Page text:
We vote for a change: City has reasons to align its elections with county’s

The Russians probably don’t even want any part of this election.
By now, most Morgantown residents are longing for the days when candidates complained about missing campaign signs.
If recent events are any indication of what to expect leading up to the April 30 City Council election, indifference, not interference, will make headlines.
Which further reinforces our calls in the past to move all city elections in line with Monongalia County’s, which include state and national elections.
Piggy-backing onto the county’s elections will not only save our city money and time, but undoubtedly increase participation by voters.
The mess that is this year’s election virtually runs the gamut of what could go wrong did, including:
One candidate withdrawing from the ballot after it was discovered he forged signatures on a petition to get on the ballot.
Another candidate was suspected of allowing a handful of spouses to sign for their wife or husband on his petition.
He remains on the ballot but won’t participate in interviews and forums or answer questionnaires. He only issues a prepared candidate statement.
Still a third candidate has decided to move for work reasons in mid-campaign. He remains uncontested on the ballot.
Write-in candidates have filed to replace him, but if he should win after all council will appoint his successor.
And three of seven seats on City Council were uncontested all along, giving the lone candidate a presumptive win.
All the while only two races for Morgantown’s City Council in the past 30 years have generated a turnout of more than 20 percent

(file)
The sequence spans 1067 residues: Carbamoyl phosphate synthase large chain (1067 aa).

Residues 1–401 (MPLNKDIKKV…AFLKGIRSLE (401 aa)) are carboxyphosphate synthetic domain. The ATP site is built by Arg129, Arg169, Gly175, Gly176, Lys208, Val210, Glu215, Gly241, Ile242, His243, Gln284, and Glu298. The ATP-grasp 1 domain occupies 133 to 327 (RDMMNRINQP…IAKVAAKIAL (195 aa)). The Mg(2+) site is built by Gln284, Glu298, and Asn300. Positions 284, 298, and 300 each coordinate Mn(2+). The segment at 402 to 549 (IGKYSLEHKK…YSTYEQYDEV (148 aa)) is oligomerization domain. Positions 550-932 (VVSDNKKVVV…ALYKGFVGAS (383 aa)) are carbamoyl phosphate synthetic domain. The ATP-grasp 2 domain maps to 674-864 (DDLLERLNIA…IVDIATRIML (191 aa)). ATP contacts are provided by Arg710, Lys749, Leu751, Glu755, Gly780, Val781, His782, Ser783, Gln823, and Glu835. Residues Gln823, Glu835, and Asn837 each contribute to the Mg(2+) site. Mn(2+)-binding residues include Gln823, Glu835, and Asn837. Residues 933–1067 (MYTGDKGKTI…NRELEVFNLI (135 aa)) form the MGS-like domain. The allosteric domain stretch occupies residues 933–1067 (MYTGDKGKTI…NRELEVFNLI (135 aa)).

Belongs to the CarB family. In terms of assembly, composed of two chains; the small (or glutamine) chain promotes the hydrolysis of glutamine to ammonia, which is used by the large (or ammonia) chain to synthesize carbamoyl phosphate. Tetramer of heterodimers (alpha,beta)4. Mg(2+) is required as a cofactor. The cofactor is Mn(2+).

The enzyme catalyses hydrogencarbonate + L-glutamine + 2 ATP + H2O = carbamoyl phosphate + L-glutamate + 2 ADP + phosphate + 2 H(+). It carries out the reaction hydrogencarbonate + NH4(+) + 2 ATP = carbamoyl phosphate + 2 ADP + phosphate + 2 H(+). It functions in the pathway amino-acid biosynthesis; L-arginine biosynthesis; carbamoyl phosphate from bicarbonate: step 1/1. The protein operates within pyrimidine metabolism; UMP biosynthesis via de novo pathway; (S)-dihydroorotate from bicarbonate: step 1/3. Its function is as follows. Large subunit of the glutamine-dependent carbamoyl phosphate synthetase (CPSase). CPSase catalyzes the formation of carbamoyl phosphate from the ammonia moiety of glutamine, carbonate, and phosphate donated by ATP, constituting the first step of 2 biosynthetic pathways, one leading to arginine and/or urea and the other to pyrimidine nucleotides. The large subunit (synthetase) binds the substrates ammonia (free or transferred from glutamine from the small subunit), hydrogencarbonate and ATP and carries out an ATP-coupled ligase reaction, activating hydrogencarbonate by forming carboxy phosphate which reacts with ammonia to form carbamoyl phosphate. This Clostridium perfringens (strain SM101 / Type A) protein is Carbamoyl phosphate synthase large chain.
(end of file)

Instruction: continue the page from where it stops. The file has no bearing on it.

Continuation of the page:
One of the primary reasons given by supporters of our current off-year election on the last Tuesday of April is to give this election a separate spotlight.
So as not to get swallowed up by county, state and national story lines, the city’s charter set this date aside. But unlike some cities and states, our ballots are rarely extensive.
It supposedly also allowed WVU students to vote in the city’s election. Although many, if not most students are still  here during the state primary and general election.
The state’s primary is on the second Tuesday in May and the general election on the first Tuesday of November in even years.
Clearly, changing the city’s charter to tack its election onto the county ballot would not protect the petition process or candidates from opting out.
But it would save money, time and  likely increase interest and turnout for an election that is now costly, tedious and often ignored.
We have met who is messing up our city’s elections and he  is us.